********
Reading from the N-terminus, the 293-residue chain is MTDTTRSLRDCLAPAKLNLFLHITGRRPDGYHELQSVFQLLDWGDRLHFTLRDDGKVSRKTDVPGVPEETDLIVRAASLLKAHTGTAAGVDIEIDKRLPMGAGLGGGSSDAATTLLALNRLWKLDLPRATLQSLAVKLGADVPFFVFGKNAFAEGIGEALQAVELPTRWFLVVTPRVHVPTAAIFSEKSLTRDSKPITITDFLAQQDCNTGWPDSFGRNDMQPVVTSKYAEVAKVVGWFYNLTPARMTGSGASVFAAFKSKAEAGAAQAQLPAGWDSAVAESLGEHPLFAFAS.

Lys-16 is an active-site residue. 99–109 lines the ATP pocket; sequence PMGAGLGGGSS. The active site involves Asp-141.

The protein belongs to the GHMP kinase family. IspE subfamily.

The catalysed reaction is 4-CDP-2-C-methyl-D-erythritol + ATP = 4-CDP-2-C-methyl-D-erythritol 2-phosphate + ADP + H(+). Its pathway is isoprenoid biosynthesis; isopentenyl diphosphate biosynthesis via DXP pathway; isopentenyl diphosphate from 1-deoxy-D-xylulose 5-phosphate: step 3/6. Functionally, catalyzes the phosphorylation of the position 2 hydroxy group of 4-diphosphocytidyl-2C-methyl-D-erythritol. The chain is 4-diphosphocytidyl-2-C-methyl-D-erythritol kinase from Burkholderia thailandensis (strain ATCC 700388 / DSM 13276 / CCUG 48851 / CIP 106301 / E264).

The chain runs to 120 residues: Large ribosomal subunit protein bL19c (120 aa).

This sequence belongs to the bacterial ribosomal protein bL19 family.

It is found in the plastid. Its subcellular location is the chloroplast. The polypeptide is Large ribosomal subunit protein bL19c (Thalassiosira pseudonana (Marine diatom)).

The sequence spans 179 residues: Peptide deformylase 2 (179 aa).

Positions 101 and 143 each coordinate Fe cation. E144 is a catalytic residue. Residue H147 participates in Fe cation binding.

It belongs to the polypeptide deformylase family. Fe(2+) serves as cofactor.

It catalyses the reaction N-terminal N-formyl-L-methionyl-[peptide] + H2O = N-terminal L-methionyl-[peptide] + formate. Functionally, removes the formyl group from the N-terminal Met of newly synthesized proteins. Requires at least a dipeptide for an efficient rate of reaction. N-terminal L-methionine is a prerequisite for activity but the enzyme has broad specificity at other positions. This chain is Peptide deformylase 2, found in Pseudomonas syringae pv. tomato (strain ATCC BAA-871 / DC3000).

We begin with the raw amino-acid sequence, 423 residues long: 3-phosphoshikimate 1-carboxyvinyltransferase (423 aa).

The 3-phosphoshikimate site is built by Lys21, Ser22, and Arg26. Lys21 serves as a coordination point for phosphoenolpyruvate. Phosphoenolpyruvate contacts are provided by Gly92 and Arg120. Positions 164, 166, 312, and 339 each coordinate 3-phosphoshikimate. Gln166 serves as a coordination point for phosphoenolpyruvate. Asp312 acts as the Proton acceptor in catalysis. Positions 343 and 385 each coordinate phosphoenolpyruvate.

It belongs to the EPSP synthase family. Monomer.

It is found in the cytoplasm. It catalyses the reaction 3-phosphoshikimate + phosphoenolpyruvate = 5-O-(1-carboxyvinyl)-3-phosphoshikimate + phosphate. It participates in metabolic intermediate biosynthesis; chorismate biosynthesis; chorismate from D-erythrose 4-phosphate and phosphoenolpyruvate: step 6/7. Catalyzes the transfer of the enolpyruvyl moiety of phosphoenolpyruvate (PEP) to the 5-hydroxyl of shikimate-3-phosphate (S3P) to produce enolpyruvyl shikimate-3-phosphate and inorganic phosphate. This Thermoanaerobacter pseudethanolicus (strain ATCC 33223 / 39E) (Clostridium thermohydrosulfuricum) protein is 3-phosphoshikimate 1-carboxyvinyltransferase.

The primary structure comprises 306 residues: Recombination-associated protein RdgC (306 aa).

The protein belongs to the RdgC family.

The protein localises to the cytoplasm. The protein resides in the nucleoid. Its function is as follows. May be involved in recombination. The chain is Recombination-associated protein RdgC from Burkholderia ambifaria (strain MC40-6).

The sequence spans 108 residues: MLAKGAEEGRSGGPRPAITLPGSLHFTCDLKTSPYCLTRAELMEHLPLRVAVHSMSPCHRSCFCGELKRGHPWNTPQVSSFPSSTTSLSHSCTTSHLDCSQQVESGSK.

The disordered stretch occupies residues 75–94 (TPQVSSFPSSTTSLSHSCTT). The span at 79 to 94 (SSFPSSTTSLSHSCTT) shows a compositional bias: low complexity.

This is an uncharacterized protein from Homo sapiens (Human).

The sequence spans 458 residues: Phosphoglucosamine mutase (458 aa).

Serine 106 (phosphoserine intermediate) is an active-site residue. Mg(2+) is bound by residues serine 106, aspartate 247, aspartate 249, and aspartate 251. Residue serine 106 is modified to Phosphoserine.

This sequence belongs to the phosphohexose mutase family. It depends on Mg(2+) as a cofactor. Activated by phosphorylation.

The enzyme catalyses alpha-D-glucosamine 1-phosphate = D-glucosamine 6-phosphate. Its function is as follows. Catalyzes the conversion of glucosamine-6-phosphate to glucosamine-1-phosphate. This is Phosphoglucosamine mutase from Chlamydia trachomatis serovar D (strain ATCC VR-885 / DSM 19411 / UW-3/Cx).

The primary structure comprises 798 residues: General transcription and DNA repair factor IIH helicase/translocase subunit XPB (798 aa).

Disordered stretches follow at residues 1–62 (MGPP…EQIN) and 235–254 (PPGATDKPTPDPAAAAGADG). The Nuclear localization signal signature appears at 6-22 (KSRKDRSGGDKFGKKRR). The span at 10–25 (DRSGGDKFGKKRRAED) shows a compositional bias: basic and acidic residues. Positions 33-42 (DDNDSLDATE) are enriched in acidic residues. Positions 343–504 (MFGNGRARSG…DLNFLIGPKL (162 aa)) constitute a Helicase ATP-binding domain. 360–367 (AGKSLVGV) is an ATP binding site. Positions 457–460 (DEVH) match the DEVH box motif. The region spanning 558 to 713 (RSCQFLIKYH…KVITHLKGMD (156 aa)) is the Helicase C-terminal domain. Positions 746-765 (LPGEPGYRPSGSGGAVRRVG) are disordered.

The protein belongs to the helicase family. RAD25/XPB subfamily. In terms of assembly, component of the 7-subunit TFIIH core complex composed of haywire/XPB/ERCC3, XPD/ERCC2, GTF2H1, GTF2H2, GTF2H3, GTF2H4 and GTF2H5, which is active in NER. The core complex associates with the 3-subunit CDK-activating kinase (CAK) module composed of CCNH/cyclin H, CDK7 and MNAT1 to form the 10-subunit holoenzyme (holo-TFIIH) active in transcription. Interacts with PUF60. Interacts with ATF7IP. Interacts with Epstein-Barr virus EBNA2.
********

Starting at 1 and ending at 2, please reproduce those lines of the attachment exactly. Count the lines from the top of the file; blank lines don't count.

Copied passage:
Reading from the N-terminus, the 293-residue chain is MTDTTRSLRDCLAPAKLNLFLHITGRRPDGYHELQSVFQLLDWGDRLHFTLRDDGKVSRKTDVPGVPEETDLIVRAASLLKAHTGTAAGVDIEIDKRLPMGAGLGGGSSDAATTLLALNRLWKLDLPRATLQSLAVKLGADVPFFVFGKNAFAEGIGEALQAVELPTRWFLVVTPRVHVPTAAIFSEKSLTRDSKPITITDFLAQQDCNTGWPDSFGRNDMQPVVTSKYAEVAKVVGWFYNLTPARMTGSGASVFAAFKSKAEAGAAQAQLPAGWDSAVAESLGEHPLFAFAS.

Lys-16 is an active-site residue. 99–109 lines the ATP pocket; sequence PMGAGLGGGSS. The active site involves Asp-141.